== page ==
Wednesday, March 29, 2017

O.J.: Made in America

So I finally indulged in the award-winning documentary O.J.: Made in America. It's a five part series, totaling nearly eight hours.

It chronicles the life of O.J. Simpson, beginning in the late 1960s when he became an All-American football player at the University of Southern California right through his 2008 conviction (ironically on the 13th anniversary of his acquittal of double murder) of kidnapping and armed robbery in Las Vegas.

Certainly a good portion of the documentary focuses on the "Trial of the Century" where Simpson was found not guilty of the June 1994 murders of his ex-wife Nicole Brown Simpson and her friend Ronald Goldman. But what was most riveting was the perspective of those who had a key role in the trial, particularly some of the attorneys, law enforcement officials and jurors.

Another fascinating perspective was how Simpson was mostly above the fray when it came to race relations in a decade (the 1960s) where white-black tensions were at its zenith. Many black activists were dismayed that someone as high profile as Simpson would not be a voice for justice within the black community. Around that same time frame, many white folks embraced Simpson given his prowess on the football field and his charisma off of it.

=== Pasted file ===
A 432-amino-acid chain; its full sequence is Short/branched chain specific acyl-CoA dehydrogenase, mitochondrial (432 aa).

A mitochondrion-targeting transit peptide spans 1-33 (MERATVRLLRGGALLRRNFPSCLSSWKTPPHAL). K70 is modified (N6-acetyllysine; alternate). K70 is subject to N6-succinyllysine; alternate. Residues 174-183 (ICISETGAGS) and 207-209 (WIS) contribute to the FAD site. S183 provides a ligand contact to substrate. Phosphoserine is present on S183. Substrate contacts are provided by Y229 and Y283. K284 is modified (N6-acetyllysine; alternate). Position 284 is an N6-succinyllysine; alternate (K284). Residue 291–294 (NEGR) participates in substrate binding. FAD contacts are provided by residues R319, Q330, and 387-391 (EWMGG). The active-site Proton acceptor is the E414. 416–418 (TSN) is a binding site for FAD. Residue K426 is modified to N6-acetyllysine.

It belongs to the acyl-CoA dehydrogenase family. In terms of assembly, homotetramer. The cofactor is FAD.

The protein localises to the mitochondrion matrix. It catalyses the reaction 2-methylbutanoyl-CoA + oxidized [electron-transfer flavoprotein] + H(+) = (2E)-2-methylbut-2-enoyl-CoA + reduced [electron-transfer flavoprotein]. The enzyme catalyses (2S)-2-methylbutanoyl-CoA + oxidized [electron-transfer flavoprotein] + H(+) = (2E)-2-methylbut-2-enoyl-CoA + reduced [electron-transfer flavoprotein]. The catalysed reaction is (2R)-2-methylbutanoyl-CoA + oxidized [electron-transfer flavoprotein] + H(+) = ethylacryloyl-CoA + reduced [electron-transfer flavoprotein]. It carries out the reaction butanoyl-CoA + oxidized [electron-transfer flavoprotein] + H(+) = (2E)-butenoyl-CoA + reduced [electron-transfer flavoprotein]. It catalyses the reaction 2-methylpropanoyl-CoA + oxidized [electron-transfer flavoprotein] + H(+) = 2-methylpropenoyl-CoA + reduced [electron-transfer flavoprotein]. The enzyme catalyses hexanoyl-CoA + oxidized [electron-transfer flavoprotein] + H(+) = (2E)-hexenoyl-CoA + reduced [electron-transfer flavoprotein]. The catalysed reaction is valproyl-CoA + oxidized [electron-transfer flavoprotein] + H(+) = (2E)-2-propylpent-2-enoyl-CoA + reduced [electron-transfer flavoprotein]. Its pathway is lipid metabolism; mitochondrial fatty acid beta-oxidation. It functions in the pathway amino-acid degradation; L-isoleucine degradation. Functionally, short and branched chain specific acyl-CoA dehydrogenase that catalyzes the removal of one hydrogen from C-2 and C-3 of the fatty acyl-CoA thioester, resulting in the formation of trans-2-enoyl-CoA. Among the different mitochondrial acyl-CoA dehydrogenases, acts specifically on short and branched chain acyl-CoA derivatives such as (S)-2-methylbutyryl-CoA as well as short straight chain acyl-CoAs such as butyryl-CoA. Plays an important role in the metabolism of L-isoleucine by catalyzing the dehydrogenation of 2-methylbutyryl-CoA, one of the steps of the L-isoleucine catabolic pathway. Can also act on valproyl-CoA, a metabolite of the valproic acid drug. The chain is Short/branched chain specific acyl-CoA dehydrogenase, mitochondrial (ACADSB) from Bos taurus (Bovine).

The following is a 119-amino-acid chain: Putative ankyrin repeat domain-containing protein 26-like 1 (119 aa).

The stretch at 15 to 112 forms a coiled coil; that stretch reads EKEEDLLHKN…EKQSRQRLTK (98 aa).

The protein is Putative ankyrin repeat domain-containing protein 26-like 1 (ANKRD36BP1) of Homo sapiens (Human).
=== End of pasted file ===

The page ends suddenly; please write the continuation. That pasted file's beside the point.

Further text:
Despite the black community being mostly shunned by Simpson his entire adult life, they rallied around him when he went on trial for murder in 1995. Some even suggested that they didn't even consider whether Simpson was guilty of double homicide. After four white Los Angeles police officers were not convicted in the savage beating of black motorist Rodney King a few years earlier, some black citizens (and even Simpson trial jurors) felt satisfied that this was a quid pro quo for the King verdict. Another memorable moment conjured up was the infamous live TV shots of when the verdict was announced. While most black people rejoiced, the expression on the faces of white folks was that of incredulity. It was further emphasis that even in 1995 there was still a significant racial divide.

Anyhow, if you enjoy documentaries about sports, culture and social issues, this production intertwines all aspects. I highly recommend it.


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